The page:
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Provocateur, artist, performer: Peter Vanessa "Troy" Davies was a chameleon. Using layers of identity at will, Davies charmed his way through a lifetime of secrets and lies, prostitution, art, HIV, abuse, incest and gender subversion, leaving a legacy of unanswered questions, influential performances and reams of enigmatic home video.
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Provocateur, artist, performer: Peter Vanessa "Troy" Davies was a chameleon. Using layers of identity at will, Davies charmed his way through a lifetime of secrets and lies, prostitution, art, HIV, abuse, incest and gender subversion, leaving a legacy of unanswered questions, influential performances and reams of enigmatic home video.

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Exploration of gender-bending LGBT pioneer and art-pop genius Peter Vanessa 'Troy' Davis ... but, oh, so much more.
5 September 2015 | by See all my reviews

ECCO HOMO is a challenging film, for a niche audience, yet for this audience it is everything cinema can and should be ... pure art that pushes and stings and dazzles the eyes, ears, brain and heart. There is a lot going on here, on several levels and it is a dizzying, delightful ride.

ECCO HOMO is an incredibly timely picture, given the recent gay marriage ruling in the USA and the spotlight that Bruce/Caitlyn Jenner has trained on LGBT and gender identity issues. For younger folk, it may be hard to imagine that not very long ago, in mainstream culture, anything "gay" was hideously taboo ans shameful. And for older people, it is surely shockingly difficult to imagine that we are where we are ... gay marriage and Caitlyn and all.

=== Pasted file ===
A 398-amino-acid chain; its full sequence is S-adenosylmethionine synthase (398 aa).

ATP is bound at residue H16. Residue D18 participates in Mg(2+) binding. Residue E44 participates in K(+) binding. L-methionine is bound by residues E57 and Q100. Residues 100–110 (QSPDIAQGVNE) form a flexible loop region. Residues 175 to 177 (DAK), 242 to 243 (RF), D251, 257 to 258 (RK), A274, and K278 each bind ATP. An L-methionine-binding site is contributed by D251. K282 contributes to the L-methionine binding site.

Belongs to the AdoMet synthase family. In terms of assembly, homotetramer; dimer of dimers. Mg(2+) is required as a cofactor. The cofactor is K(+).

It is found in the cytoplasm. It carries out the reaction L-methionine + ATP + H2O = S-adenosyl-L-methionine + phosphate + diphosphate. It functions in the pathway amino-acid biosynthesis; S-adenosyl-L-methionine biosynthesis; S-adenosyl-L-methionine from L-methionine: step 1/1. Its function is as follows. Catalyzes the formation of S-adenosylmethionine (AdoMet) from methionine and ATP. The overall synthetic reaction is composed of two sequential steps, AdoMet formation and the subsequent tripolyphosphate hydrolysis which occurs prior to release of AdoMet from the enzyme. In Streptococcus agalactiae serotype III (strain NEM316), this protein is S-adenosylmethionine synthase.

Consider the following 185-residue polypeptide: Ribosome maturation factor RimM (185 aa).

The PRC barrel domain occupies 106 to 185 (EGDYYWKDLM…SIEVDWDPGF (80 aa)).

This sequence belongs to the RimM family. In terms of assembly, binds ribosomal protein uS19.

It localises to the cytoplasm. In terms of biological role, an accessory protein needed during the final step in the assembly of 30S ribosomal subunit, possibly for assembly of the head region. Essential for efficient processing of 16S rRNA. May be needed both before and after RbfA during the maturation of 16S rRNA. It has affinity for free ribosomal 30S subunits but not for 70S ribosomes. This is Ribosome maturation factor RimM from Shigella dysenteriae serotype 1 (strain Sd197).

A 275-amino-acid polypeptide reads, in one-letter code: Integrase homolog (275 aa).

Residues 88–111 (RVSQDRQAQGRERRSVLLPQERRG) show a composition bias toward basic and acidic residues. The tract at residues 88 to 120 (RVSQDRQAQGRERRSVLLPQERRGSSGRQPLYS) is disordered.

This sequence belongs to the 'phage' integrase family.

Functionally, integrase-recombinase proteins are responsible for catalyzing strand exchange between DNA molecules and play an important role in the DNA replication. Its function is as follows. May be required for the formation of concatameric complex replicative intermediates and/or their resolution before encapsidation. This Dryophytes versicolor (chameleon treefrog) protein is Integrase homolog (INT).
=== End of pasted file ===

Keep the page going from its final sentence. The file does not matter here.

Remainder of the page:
Go back almost 40 years and there was a contemporary of then-Bruce Jenner named Peter Davies, growing up in suburban Australia. Whereas Bruce channeled (subverted?) his identity issues into intense and hyper-masculine athletics, Peter decided to be an intense, even pungent, individualist, no matter the cost. While we are celebrating Jenner for having the courage to become Caitlyn in 2015, we would do well to honor people like Davies who were decades ahead of Bruce.

ECCO HOMO tells the story of Davies, and a dizzying tale it is. Suffice it to say that through his sheer determination, sincerity, shamelessness, guile/lack of guile and "it," he found himself in the center of the brightest ring of popular culture for several years in the 80s and 90s -- helping to style some of the most popular music videos on MTV in its heyday, for bands like INXS and U2.

But Davies had a secret ... a whole passel of them. And this luxuriously beautiful documentary film by Milburn and Lowenstein tells Davies' tale while also trying to unravel the 'riddle, wrapped in a mystery, inside an enigma,' as Churchill might have said, were he reviewing the film.

Anybody interested in 80s/90s popular culture (particularly U2 and INXS) or LGBT history will most definitely be interested in this film. Beyond that, however, all who appreciate the stout innocence and beautiful fragility of the human spirit -- and anybody who just plain appreciates an expertly-crafted documentary with a great story to tell -- should really see ECCO HOMO.


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